Community-Based Learning in DC and Beyond: Workshop Your Idea

While Georgetown students engage in a variety of courses with their own set of learning objectives, there is an overarching lesson that aims to teach students how to become responsible and active participants in civic life, and live generously in service to others. This is an integral piece of Georgetown’s mission statement, but it begs the question, how do we teach students to fulfill this responsibility? Many Georgetown courses delve into the issues of race, class and wealth disparities, their effects on the community, and steps that can be taken to help mitigate these challenges and their impacts on society. Not all of these courses, however, offer a space for students to apply what they have learned within the classroom setting to real-world communities confronting these issues.

Enter Georgetown’s Center for Social Justice (CSJ), which identifies and facilitates connections between student learning and community work through community-based learning (CBL) courses. In these courses, students work with and for disadvantaged and underserved individuals and groups in structured ways that meet community-defined needs. Several faculty members across campus departments offer these courses, many of who participated in TLISI’s Community-Based Learning Workshop to discuss the challenges and opportunities of CBL.

Amanda Munroe, Assistant Director for Social Justice Curriculum and Pedagogy at CSJ, facilitated the workshop, which welcomed participants who have either offered or are thinking of offering a CBL course. Munroe kicked off the workshop by asking attendees to think about and share some of the challenges they have encountered with their CBL course. The challenges that were posed could fuel several different dialogues that would need more than the allotted hour to parse through, so highlighted throughout this piece are the common questions and concerns that were raised by both participants and the facilitator. Of particular interest were issues around 1) building relationships with community-based organizations; and, 2) integrating course content with community need.

The general questions guiding the workshop were What? So what? Now what? For this particular presentation, the what explained the purpose of CBL and its outcomes for individual students, which may include, but are not limited to: civic engagement; understanding of social justice; intercultural sensitivity; openness to difference; and reflective skills. Participants posed questions on how the Community Based Organization (CBO) is impacted by CBL and Munroe noted that sometimes CBL courses have immediate, measurable, positive impacts for the community partner; however, more often, CBL creates a resource strain for the partner without an immediate positive outcome.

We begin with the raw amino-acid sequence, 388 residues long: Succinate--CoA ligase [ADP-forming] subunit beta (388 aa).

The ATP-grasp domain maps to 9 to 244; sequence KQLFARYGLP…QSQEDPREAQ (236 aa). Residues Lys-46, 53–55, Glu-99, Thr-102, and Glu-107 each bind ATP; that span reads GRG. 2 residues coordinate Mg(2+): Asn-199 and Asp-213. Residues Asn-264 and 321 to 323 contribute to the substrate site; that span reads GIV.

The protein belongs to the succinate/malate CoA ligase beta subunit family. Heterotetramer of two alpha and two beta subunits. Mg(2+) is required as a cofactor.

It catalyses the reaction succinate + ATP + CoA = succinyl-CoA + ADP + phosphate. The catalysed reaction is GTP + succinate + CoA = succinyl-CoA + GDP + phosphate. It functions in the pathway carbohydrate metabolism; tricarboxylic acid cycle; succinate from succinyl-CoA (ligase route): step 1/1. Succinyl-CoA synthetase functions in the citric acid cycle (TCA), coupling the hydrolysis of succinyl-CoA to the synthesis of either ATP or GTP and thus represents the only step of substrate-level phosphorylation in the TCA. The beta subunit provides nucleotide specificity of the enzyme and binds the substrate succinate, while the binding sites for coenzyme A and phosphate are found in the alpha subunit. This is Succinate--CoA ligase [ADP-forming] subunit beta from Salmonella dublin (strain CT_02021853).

An example of immediate impact referenced a CBL course in which students in a Spanish sociolinguistics class interpreted documents for pro bono lawyers representing Spanish clients suffering from wage theft. Unfortunately, this is a rare instance, as Munroe cited that most positive impacts are long-term and non-specific, and emerge in the form of social networks, empathy, and civic engagement. The biggest positive is the community’s relationship with a resourceful and powerful institution such as Georgetown.

So What? Focusing on this topic of CBO and community impacts, Munroe explains that CBL should be structured to recognize, compensate, and honor the dignity, work, and aspirations of partner communities and community organizations. To positively impact both groups, the educator needs to be engaged and share the products of the work with the community they are serving. Sustained relationships must also be cultivated and maintained to allow for long-lasting impacts.

Building these relationships will also help to resolve other challenges that were brought up at the beginning. For instance, open lines of communication can better enable the instructor to work with the CBO to ensure integration between the goals of the course and the goals of the CBO. The benefits of these relationships are far-reaching, but how do we accomplish this?

Now What? As the workshop concluded, groups shared thoughts on how to cultivate sustainable relationships with CBOs as a way to comboat their aforementioned challenges. The group interested in better integrating the course curriculum with the work being done with the CBO suggested increased engagement between the CBO. They thought it would be beneficial to have collaborative meetings and working groups to set expectations and identify goals. Another group also noted that rather than switch to another CBO partner, they would prefer to stick with the same partner each semester to create a longer-term relationship that better facilitates successful learning and community benefits.

CSJ can help Georgetown faculty work through the challenges that were shared during this workshop, and can also help facilitate relationships between educators and CBO partners. It is important that our faculty and staff are aware of CBL and how CSJ can help, as these courses can create learning opportunities in which students better understand social justice and civic responsibility. Furthermore, the connection students make with partnering communities and the work that they do with and for these communities can better instill in them a sense of civic duty, engagement, and service that lasts well beyond their years at Georgetown. To learn more, visit the CBL section of the CSJ website. Special thanks to CSJ for presenting at this year’s TLISI!